Disability Rights International (DRI) is a non-governmental organization that promotes human rights for people with disabilities. Children in institutional care, such as orphanages, quickly become disabled, so it is no surprise that DRI has announced that its newest project is the Worldwide Campaign to End the Institutionalization of Children.
Lumos, a charity funded and headed by J.K. Rowling, has also dedicated itself to closing orphanages.
DRI and Lumos are correct that children don’t belong in orphanages. But they also don’t belong on the streets or in dangerous homes. And I worry that these organizations, in partnering with UNICEF, will follow UNICEF’s bad example in trying to care for unparented children.
For years now, UNICEF has set a dangerous precedent in closing down orphanages without tracking outcomes for the children who are reunited with high-risk families. Without tracking outcomes, we will never know if we are simply transferring children from one dangerous situation to another.
We have good reason to be concerned that these organizations will do just that. In promotional materials, these organizations blindly repeat UNICEF’s propaganda that only a small number of these children can’t go back to their families.
First, as any U.S. social worker can tell you, there is a difference between “can” and “should.” Just because a child has living relatives, doesn’t mean a child will be safe with those relatives. UNICEF doesn’t make that distinction.
Second, UNICEF has no data to support its claim that most of the children in orphanages can safely be cared for by their birth families. We don’t have data because UNICEF does not accept accountability or measure outcomes for these children.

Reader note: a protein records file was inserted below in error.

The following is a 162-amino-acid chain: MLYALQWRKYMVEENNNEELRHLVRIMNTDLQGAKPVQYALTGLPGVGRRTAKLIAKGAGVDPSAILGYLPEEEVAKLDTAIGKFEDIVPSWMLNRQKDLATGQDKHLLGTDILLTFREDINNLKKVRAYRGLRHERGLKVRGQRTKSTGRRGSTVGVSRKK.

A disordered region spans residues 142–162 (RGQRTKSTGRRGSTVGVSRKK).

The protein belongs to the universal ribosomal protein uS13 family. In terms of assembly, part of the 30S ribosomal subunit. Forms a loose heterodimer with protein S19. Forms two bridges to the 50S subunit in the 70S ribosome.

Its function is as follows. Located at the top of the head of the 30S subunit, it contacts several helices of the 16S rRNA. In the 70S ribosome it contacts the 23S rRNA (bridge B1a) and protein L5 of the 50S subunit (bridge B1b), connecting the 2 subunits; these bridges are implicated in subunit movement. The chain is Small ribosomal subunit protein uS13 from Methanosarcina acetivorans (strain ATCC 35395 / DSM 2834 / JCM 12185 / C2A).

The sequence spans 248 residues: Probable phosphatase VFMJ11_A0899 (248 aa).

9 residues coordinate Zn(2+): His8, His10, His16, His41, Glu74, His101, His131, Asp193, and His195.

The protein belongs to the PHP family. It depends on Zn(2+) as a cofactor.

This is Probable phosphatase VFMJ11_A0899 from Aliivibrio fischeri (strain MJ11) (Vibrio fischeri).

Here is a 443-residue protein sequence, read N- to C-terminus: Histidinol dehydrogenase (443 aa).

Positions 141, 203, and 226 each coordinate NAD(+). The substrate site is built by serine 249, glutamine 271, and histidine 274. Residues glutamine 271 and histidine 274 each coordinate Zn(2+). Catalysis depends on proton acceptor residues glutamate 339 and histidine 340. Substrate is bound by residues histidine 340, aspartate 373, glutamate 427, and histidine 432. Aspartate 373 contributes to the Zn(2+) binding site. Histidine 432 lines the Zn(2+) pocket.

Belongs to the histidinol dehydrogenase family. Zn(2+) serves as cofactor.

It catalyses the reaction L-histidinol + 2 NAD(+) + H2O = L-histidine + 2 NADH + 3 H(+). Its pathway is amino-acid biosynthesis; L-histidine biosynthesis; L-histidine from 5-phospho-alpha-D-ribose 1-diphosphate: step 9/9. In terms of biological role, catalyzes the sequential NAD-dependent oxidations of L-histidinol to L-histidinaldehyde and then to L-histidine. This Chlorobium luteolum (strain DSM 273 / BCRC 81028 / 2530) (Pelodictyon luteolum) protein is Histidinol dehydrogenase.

And finally, UNICEF, the guiding light of child welfare NGOs, remains a fierce opponent of international adoption (in practice, if not in policy). This has been tragic because many unparented children in orphanages do not have safe and nurturing in-country placements available.
I wish the United States was more of a leader on international child welfare issues. We treat stray animals better than UNICEF treats orphans. Imagine the public outcry if animal shelters abruptly shut down and dropped off all the animals with the people who had abandoned them. And then didn’t follow up. Let’s make sure we are not doing this to kids.
Yes, let’s close orphanages. But let’s also develop thoughtful, methodical criteria for reunification, a broad spectrum of child welfare solutions that includes adoption with the world’s first available families, and be accountable for transparent, measurable results.
Katie Jay is an attorney and blogger who advocates for child-centered welfare policies.